The planes get smaller, the Antilles get lesser, the Carib beat gets more distinct, the further you fly into the Caribbean's Windward Islands.
Our jetted-in contingent of revelers gazed with awe at the Grand Carnival Parade from the balcony of the famous Bearden Art Gallery on Front Street. We had a box seat and could reach out and touch the visible vibration posing as steel band floats "gliding" down the narrow 17th Century avenue like one huge noteLOUDwith every steel drum on the island participating. Each float was followed by a choreographed bevy of island beauties, brightly costumed young female Carnival celebrants, with massive feathered headdresses, flags fluttering, shimmering bright mono colors, gilt and sparkle, rotating so spectators could pop a photo.
When the bands played, I knew why they called it a "Jump Up."
The Rolling Tones
The headline marquee one evening was the Caribbean group that was restarted in 1994 by well-known businessman Adolphus Richardson, an original member of the band's first generation, formed in 1964, with him as trumpeter and singer. The senior group dispersed in 1992 and reformed in 1994. Their 1999 Barbados produced album, "A Six for ah Nine," is their best yet. The band blends a mix of soca, reggae and calypso, as a united group of professional musicians. The band's musical journey landed it two USA-based 1997 Sunshine Award nominations for "Soca Man,"for the promotion of calypso and steel band music. The Rolling Tones CDs are very difficult to find, and are quite collector items, so it is probably best to rip your own in an MP3 file.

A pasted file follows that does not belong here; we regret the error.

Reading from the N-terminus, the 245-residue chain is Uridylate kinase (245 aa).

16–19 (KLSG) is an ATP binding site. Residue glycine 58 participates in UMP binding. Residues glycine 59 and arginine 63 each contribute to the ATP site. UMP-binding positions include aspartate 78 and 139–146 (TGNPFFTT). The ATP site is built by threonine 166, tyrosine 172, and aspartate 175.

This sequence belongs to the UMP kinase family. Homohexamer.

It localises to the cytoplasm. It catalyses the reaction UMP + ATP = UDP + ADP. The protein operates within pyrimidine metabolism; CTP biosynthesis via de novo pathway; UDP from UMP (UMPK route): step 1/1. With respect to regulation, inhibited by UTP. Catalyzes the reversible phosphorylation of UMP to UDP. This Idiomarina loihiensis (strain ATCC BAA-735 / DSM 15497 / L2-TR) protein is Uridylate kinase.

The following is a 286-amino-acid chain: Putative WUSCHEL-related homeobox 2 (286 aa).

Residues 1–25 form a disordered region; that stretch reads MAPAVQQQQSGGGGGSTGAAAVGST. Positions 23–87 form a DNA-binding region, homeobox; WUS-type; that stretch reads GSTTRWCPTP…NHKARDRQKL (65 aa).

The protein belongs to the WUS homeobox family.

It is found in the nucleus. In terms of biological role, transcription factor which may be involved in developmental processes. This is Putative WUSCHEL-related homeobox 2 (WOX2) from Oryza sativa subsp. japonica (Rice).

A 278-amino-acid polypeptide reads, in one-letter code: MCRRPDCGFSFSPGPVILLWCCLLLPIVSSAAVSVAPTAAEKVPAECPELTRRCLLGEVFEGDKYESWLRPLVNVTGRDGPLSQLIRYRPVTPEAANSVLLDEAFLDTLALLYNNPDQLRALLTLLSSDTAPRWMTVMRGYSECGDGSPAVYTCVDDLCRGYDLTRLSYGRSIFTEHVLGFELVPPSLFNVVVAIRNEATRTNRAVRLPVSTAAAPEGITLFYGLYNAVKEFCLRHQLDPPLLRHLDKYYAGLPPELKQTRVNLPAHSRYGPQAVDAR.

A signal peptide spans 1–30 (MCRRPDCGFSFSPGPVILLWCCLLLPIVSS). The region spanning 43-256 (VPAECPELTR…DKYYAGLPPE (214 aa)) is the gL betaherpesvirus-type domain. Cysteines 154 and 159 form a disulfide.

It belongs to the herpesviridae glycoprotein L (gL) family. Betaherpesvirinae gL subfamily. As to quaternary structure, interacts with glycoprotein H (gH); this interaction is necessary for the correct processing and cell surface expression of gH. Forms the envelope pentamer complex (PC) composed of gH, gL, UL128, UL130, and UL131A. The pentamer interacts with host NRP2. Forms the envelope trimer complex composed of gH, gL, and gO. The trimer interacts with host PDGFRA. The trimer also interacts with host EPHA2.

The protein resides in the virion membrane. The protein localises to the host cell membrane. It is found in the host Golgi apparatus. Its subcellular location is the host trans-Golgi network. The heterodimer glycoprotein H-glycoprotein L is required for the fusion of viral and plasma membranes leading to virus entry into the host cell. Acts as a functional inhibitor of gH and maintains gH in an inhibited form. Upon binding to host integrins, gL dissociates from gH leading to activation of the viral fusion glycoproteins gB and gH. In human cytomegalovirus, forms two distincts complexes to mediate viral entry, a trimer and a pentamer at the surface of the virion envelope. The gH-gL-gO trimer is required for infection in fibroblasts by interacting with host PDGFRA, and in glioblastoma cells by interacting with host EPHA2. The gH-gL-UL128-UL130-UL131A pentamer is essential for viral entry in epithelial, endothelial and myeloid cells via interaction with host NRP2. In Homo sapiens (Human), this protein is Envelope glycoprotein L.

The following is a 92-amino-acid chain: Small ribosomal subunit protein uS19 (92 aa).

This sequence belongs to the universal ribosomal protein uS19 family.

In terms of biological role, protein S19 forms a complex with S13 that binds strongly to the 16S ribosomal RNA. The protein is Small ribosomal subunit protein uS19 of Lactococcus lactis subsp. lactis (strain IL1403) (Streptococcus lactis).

The string band started in 1969. At the Carnival bandshell they played calypso, tumba, bolero, waltz, pop, blues, polka, merengue, and mazurka. Yup, polka in the islands, with a lilting bent of a beat, carried across the crowd, but I didn't see anyone actually doing the polka. The next thing I know Lawrence Welk will walk by with dreadlocks!
My favorite carnival musical night was Latin Night, with Elvis Crespo. Latin Night brought a quasi romance to the scene, (Eddy squeezing Tikki onelove) because after all, Latin music is expected to be romantic. Crespo's Latin coronets and brass never missed a note, wailing into the cool but lucid, starry evening air. The dynamics of the audience seemed to change each night with the jambanders. It was wonderful to see live instruments mastered by live lovers of the element, rather than recreated by soulless techno. There wasn't much improvisation on Latin Night, like reggae, or even more trance like beats, but the high energy musicians knew their lines with an intensity and power trailing the blowing trade winds into seemless galactic night. I think Crepo's next album should be self- titled: "Latin Galactic."
Other 2002 Performers
Shaggy, an international superstar; Zouk Explosion; PID2; Dream Stars from Haiti; a local Jamorama; Youth Waves; Explosion Band; Impakt; WCK from Dominica; Mr. Cool's Calypso Show with MC Rachel Price; Shadow; Denyse Plummer and Sugar Aloe; Youth Extravaganza; Byron Lee and the Dragonnaires. Kriss Hammond, Editor, Jetsetters Magazine.